The collections of the Château de Gourdon, which are being sold by Christie’s Paris from March 29 to 31, are so vast that they could not fit in the auction house’s already large sales rooms. Instead, some 900 pieces of art deco, art nouveau and modernist furniture and objects are being offered in a similar manner to the collection of Yves Saint Laurent and Pierre Berge in 2010, but instead of the Grand Palais, this time the exhibition and auction is being held at the spacious Palais de Tokyo.

What sets the Château de Gourdon’s collections apart is not the quantity but rather its exalting quality. Laurent Negro, the heir to both the stately castle perched above a village near Grasse in the south of France and family fortune, collected only the best works of his preferred periods. From the art nouveau of 1900-1905, there is an elaborate bedroom suite ‘Aux Nenuphars’ (Water-lillies) by Louis Majorelle (estimate: €1m-€1.5m). From the art deco period there are rare pieces by Jean Dunand, Eileen Gray and Emile-Jacques Ruhlmann. And modernism is represented by the likes of Le Corbusier and an outstanding selection of furniture by architect and interior designer Pierre Chareau.

With an estimated total of €35m-€50m, the highlights are numerous. From carpets Fernand Leger to rare screens and iconic chairs by Eileen Gray, the sale is something of a collector’s paradise. Of particular note is the Tardieu writing desk (estimate: €2m-€3m) by Ruhlmann, which was crafted in 1929 in black Duco lacquer and marks a change in aesthetics with its integrated lamp, waste-paper basket and heated foot rest with built in electrical panel. Another lot that has already sparked interest is the smoking room created by Jean Dunand (estimate: €3m-€4m). A private commission by Madame Colette Aboucaya, the “Les Palmiers” panelling in Cubist style was installed in her Paris apartment around 1928-1929. Less expensive is the rare Francis Bacon carpet Composition, 1929, which is comparatively inexpensive at an estimate of €20,000-€30,000.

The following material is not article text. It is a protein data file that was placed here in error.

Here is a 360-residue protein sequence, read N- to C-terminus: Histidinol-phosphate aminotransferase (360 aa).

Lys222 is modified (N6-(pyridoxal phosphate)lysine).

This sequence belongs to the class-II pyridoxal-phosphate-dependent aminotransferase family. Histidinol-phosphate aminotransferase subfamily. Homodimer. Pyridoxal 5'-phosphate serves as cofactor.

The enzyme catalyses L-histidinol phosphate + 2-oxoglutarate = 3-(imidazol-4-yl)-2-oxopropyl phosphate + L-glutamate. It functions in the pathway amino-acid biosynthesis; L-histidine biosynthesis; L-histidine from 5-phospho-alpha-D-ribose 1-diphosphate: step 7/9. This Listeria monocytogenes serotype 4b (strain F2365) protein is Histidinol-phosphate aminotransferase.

As well as quality, what is striking about the collection of the Château de Gourdon is its range and variety. Furniture is complemented by a large selection of lighting, vases, posters and even perfume bottles, which taken together provide a snap shot of the aesthetics of these periods. It is enough to fill a museum, something that Negro had hoped the Château and its contents would become before he fell out with the local government. Museum directors will be found with paddles at the Palais de Tokyo on March 29, as will anyone else interested in acquiring some of the finest examples of art deco, art nouveau and modernist objects ever to be become available.